Wednesday, September 23, 2020

When Push Shoves… Let’s Do Some MUSIC THEORY (Simplified)

When I started AM five years ago, the intent was the "Absolute Magnitude" (AM) of an LP – an objective rubric of an album's "greatness." That, of course, remains impossible – at least to a degree. The network has more appropriately switched its attention to what is objective: music history.

But Facebook insists on its apple and orange comparisons. The most recent I witnessed was on a jazz site in which the "analysis" was the greatest bassist. Hundreds of followers commented, argued and reasoned, some volatilely - yikes.
YouTube, as well, is chock full of these comparisons. The Point: when push shoves, "greatest" is subjective and unmeasurable.
But wait!
Is there a way to apply the AM rubric? There is, but many won't like it, particularly those whose rock heroes are "shredders" (usually metal), who insist that a guitarist is "best" because of the speed or dexterity with which he or she plays. Hands down, that is incorrect.
Here's the theory: Great musicianship comes with essential and non-essential elements.
The Essentials: Rhythm, Harmony, Melody – Sounds obvious, no? "Music" is defined by these three elements.
Rhythm: Without this guy, it's not music. Great musicians, classical, rock, otherwise, have rhythm or learn it. Great musicians have practiced endlessly with a metronome. In a band, that metronome is replaced by the drummer (keeping this simple). Speed and dexterity (non-essentials) play no role and matter not without rhythm. (So, yes, you can eliminate many a lightning-fast shredder straight off.)
Melody: Since we already know what melody is, here's a more technical definition: Melody is a collection of musical tones grouped together as a single entity. Compositions consist of multiple melodies working in conjunction with one another. In a rock band, the vocalist, guitarist, keyboardist, and bassist are all playing melodies on their respective instruments. Even the drummer is playing one (in addition to keeping rhythm). Melody consists of two primary components: Pitch, which refers to the audio vibration produced by an instrument arranged as a series of notes with names like C4 or D#5; and Duration, the length of time each pitch sounds. These durations are divided into lengths such as whole notes, half notes, quarter-note triplets, and more. This one is obvious: without melody, again, it's not music.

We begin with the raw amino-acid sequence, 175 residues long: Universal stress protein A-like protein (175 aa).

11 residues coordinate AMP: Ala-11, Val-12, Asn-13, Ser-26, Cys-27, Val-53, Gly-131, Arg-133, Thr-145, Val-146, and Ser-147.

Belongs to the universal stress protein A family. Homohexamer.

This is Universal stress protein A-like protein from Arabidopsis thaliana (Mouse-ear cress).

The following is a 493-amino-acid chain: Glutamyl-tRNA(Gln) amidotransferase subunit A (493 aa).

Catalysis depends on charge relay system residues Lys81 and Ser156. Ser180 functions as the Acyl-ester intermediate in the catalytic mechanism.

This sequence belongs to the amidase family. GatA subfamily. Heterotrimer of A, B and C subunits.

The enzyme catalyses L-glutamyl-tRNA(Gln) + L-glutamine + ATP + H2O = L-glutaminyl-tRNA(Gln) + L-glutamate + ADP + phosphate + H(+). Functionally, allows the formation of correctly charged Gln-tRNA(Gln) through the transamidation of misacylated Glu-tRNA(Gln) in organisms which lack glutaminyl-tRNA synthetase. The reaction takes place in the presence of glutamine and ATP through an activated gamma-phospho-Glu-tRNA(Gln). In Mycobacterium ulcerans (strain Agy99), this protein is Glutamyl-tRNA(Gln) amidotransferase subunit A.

Harmony: Yes, the kind you're thinking (Beach Boys, CSN), but no, not the kind you're thinking. Melodies are not just played alone by a solo instrument or a group of instruments playing the same thing. Very frequently there are 'lead' instruments that play melodies (such as the voice, wind instruments, etc.) and, at the same time, others that accompany them doing something else. This relationship between different notes played at the same time is called harmony. Oh yeah, and without it, it's not music.
If you have these three elements, you have MUSIC by definition. Hence, the composer utilizes the tools of composition for the intimacies of musical expression – melody, harmony and rhythm – all a part of what we know simply as a "song."
But we can, indeed, add to that the "non-essentials": dexterity, speed and strength. The great (note I didn’t say greatest) blues guitarist, B.B. King, was still performing at 89 years old. Watch him on YouTube, knock your socks off. He lacked, dexterity in those years, speed as well, but 70 years of practice and play left him with the strength to perfectly execute “stretched” chords and to execute each. And note that some of the greatest guitar players like David Gilmour and Larry Carlton rarely (if ever in Gilmour's case), rely on speed. They succinctly land the essentials and then add on dexterity and strength.
The point is, forget all those apple/orange comparisons or participate because it's fun – first and foremost, music is about appreciation. If you appreciate music, though, put your “greatests” to the test. Is it just shredding at lightning speed that you appreciate (on YouTube it seems to be the fastest "Flight of the Bumblebee" that gets the accolades)? If so, you probably think that those who participate in hot dog eating contests are gourmands.

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